The alveolar walls are extremely thin (about 0.2 micrometers). These walls are composed of a single layer of tissues called epithelial cells and tiny blood vessels called pulmonary capillaries.
Blood passes through the capillaries. The pulmonary artery carries blood containing carbon dioxide to the air sacs, where the gas moves from the blood to the air. Oxygenated blood goes to the heart through the pulmonary vein, and the heart pumps it throughout the body.
The diaphragm, a dome-shaped muscle at the bottom of the lungs, controls breathing and separates the chest cavity from the abdominal cavity, the American Lung Association noted. When a breath it taken, it flattens out and pulls forward, making more space for the lungs. During exhalation, the diaphragm expands and forces air out.
Diseases of the respiratory system
Diseases and conditions of the respiratory system fall into two categories: viruses, such as influenza, bacterial pneumonia, enterovirus respiratory virus; and chronic diseases, such as asthma and chronic obstructive pulmonary disease (COPD). According to Dr. Neal Chaisson, who practices pulmonary medicine at the Cleveland Clinic, there is not much that can be done for viral infections but to let them run their course. "Antibiotics are not effective in treating viruses and the best thing to do is just rest," he said.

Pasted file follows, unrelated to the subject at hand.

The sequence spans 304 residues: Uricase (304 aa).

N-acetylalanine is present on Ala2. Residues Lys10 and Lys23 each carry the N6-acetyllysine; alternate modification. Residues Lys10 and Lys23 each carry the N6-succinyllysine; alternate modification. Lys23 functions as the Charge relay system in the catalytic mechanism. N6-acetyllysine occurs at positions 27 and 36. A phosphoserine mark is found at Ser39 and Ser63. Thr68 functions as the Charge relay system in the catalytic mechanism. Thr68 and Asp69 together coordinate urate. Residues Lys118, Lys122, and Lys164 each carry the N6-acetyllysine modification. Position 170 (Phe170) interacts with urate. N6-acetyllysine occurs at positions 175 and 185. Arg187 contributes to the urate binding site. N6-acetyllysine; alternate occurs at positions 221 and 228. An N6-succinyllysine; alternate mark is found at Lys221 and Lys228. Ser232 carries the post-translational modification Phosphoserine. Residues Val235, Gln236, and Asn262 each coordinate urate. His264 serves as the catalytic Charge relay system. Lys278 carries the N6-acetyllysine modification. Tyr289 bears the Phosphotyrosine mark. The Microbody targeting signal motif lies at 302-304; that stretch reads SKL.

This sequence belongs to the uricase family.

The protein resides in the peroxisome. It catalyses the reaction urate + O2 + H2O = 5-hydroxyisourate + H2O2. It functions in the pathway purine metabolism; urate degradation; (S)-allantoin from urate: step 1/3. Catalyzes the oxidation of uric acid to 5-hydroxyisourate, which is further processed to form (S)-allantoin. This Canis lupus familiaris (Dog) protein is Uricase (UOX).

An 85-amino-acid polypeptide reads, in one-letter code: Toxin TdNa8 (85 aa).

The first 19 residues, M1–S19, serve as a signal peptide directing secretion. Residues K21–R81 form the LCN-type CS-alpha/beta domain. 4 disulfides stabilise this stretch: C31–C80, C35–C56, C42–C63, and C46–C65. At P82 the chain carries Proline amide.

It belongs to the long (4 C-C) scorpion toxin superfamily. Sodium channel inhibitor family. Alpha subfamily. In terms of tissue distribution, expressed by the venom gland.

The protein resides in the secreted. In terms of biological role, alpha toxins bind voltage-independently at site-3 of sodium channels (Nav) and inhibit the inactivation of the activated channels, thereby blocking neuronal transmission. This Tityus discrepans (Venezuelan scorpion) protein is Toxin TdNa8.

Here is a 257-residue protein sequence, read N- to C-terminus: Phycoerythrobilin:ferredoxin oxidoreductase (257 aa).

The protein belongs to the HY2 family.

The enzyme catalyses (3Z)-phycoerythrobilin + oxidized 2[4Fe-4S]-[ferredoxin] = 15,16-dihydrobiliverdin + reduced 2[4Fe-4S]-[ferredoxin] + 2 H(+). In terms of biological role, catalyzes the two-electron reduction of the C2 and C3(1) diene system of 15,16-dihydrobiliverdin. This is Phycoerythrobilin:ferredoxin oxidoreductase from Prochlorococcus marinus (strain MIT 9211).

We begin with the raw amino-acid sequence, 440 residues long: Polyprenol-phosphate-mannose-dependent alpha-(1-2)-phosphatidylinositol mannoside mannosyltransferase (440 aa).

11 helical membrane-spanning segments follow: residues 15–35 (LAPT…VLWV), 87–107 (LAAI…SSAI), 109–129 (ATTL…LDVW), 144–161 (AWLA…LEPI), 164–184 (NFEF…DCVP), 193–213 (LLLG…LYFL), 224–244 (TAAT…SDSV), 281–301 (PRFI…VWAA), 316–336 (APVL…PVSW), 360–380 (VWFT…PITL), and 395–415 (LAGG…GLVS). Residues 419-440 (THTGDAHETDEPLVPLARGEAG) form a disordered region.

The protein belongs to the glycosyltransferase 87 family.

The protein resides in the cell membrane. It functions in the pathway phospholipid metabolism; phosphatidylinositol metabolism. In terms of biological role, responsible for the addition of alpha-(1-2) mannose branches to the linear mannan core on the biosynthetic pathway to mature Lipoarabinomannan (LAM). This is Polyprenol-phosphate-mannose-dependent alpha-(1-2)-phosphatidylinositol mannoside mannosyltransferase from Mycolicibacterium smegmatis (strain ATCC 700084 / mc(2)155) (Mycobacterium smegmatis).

COPD is the intersection of three related conditions — chronic bronchitis, chronic asthma and emphysema, Chaisson told Live Science. It is a progressive disease that makes it increasingly difficult for sufferers to breath.
Asthma is a chronic inflammation of the lung airways that causes coughing, wheezing, chest tightness or shortness of breath, according to Tonya Winders, president of the Allergy & Asthma Network. These signs and symptoms may be worse when a person is exposed to their triggers, which can include air pollution, tobacco smoke, factory fumes, cleaning solvents, infections, pollens, foods, cold air, exercise, chemicals and medications.
Lung cancer is often associated with smoking, but the disease can affect non-smokers as well. Every year, about 16,000 to 24,000 Americans die of lung cancer, even though they have never smoked. In 2018, the American Cancer Society estimates there will be about 234,030 new cases of lung cancer (121,680 in men and 112,350 in women) and around 154,050 deaths from lung cancer (83,550 in men and 70,500 in women).